My colleague thought about border-spacing with CSS tables (perfect for the white borders between each block as there's no margins in this case and padding will have the same colored background). Still IE8+ though. IE7- : forget about 100% width and go with inline-block. Or HTML tables (there are cases where it's compatibility with buggy browsers or semantics). EDIT: Grid layout is IE10 only (and no other browser for now) –  FelipeAls Aug 22 '12 at 15:05

I think the best way to solve this is using a negative margin and the box-sizing property. A quick example:

HTML:

<ul>
    <li><div class="red">Red</div></li>
    <li><div class="green">Green</div></li>
    <li><div class="blue">Blue</div></li>
</ul>

CSS:

ul
{
    list-style: none;
    margin: 0 0 0 -15px; /* Note the negative margin */
    padding: 0;
    overflow: hidden;
}

li
{
    float: left;
    width: 33.3333%;
    padding: 0 0 25px 15px;
    box-sizing: border-box;
}

/* Some decorations */
div { padding: 25px 0; color: white; text-align: center; }
div.red { background: red; }
div.green { background: green; }
div.blue { background: blue; }

Result:

enter image description here

Live Demo

If you want to see this in action, I've created a Fiddle.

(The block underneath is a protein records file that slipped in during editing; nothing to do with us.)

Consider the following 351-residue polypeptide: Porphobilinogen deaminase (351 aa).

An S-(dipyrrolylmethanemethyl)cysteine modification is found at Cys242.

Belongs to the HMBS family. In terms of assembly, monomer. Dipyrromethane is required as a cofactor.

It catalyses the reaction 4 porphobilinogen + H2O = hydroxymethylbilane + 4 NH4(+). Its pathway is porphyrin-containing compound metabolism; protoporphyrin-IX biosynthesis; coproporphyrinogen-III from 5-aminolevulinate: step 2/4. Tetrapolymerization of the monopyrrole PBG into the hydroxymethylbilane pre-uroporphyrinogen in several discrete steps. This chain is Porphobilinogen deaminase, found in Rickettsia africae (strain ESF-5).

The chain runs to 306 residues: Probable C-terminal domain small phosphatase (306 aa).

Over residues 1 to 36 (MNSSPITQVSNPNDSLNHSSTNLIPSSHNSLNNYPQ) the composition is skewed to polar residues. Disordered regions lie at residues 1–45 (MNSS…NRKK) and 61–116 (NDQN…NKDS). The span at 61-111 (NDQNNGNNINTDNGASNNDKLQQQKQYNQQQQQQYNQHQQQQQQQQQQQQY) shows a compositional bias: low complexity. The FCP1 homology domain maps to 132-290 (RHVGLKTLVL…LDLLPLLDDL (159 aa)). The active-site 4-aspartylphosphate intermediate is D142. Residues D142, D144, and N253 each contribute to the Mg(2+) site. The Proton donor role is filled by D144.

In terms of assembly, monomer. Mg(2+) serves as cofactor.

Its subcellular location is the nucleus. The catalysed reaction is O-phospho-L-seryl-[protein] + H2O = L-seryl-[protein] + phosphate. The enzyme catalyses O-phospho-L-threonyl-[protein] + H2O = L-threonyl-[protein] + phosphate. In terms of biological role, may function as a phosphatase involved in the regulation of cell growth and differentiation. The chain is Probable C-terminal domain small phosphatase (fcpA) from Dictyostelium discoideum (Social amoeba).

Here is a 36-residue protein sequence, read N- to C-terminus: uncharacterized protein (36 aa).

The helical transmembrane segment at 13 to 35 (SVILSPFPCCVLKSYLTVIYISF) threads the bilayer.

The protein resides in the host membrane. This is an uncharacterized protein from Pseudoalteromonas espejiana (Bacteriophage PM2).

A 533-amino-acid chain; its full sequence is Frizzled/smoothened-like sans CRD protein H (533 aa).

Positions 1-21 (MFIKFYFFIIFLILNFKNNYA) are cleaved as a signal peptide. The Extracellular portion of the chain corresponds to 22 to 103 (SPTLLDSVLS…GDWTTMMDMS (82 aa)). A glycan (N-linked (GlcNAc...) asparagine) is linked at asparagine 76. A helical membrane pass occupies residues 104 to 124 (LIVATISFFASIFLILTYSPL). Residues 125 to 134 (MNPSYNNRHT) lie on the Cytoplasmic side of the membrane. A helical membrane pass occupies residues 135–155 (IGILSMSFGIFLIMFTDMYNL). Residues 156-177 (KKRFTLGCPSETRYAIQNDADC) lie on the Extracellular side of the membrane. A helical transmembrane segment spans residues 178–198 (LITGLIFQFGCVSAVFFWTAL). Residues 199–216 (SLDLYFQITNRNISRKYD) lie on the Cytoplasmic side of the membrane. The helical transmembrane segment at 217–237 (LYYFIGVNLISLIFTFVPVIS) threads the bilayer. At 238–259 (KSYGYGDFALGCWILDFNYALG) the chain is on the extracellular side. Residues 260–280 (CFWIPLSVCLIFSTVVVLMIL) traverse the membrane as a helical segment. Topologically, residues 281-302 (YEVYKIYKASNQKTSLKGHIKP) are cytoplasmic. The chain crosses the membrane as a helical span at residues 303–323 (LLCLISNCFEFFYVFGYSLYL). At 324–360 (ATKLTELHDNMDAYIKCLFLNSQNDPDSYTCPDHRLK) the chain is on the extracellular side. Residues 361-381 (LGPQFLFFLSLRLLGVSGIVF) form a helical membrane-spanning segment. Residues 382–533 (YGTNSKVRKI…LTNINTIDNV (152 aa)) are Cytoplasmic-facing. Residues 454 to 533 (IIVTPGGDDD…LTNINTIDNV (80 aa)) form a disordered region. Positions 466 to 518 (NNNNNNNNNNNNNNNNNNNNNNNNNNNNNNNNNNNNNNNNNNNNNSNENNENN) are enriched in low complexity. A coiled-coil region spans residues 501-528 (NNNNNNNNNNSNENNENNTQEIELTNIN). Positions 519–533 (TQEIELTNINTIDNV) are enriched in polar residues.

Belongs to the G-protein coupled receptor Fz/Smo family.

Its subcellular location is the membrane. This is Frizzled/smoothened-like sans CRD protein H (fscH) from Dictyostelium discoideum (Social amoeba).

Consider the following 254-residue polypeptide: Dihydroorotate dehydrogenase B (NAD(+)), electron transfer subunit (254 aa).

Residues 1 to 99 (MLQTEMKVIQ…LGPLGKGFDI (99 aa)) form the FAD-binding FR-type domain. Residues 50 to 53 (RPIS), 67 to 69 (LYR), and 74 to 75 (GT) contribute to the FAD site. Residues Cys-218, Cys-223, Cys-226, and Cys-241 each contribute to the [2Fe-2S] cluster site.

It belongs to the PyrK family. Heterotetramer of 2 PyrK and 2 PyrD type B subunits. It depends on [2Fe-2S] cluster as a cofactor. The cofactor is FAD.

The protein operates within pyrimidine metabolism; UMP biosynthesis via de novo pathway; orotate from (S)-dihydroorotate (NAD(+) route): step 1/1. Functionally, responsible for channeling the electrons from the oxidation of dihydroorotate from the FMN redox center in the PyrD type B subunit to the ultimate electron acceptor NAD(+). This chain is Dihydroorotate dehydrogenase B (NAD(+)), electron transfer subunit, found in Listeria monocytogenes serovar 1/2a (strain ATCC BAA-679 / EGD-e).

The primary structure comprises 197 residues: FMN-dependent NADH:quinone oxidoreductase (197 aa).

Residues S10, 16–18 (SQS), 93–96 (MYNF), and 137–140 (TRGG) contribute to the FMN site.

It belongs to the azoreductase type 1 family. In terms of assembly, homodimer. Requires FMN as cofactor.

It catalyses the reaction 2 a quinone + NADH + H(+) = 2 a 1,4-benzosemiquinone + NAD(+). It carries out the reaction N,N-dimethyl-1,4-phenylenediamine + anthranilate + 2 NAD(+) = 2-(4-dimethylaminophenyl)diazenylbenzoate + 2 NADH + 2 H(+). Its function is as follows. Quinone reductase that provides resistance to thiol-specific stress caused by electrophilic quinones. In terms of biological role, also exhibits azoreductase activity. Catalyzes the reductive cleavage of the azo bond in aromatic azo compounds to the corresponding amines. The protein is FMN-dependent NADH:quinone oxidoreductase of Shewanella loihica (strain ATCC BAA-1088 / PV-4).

share|improve this answer

Try the border route:

http://jsfiddle.net/Zxn8E/3/

div {
    float: left;
    box-sizing: border-box;

    border-top:0.5em solid cyan;
    border-bottom:0.5em solid cyan;
    border-left:0.5em solid cyan;

    width: 33.3333333%; height 5em; line-height: 5em; text-align: center;
}    

div.last{ border-right:0.5em solid cyan; } 


<body>
  <div id="left">Left</div>
  <div id="middle">Middle</div>
  <div id="right" class="last">Right</div>
</body>
share|improve this answer
    
If I let borders serve as margins there are two constraints: 1. I have no option to style my own borders if I would like so, and 2. it only works (looks aesthetically presentable) if the background of the 'div' is transparent and the background of 'body' is of one single color. I addressed the border dilemma above. –  klick.klonk Aug 20 '12 at 17:55

Hm,... could you explain your problem? You just need to add margin to the div, the get the results, showen by your images.

share|improve this answer
    
This question would be better as a comment under the OP Tom. –  Lowkase Aug 20 '12 at 17:34
    
That wont work as the browser will calculate the width 33.3333333333333% relative to the size of the content + padding + border. You can accomplish that by changing 'box-sizing' to 'margin'box' but that will only work on Firefox, so not an ideal solution. –  klick.klonk Aug 20 '12 at 17:50
    
One third plus 10px plus one third plus 10px plus one third is greater than 100% ==> kaboom, third floating div can't stay on the same line than the others. With default box-sizing. –  FelipeAls Aug 20 '12 at 18:29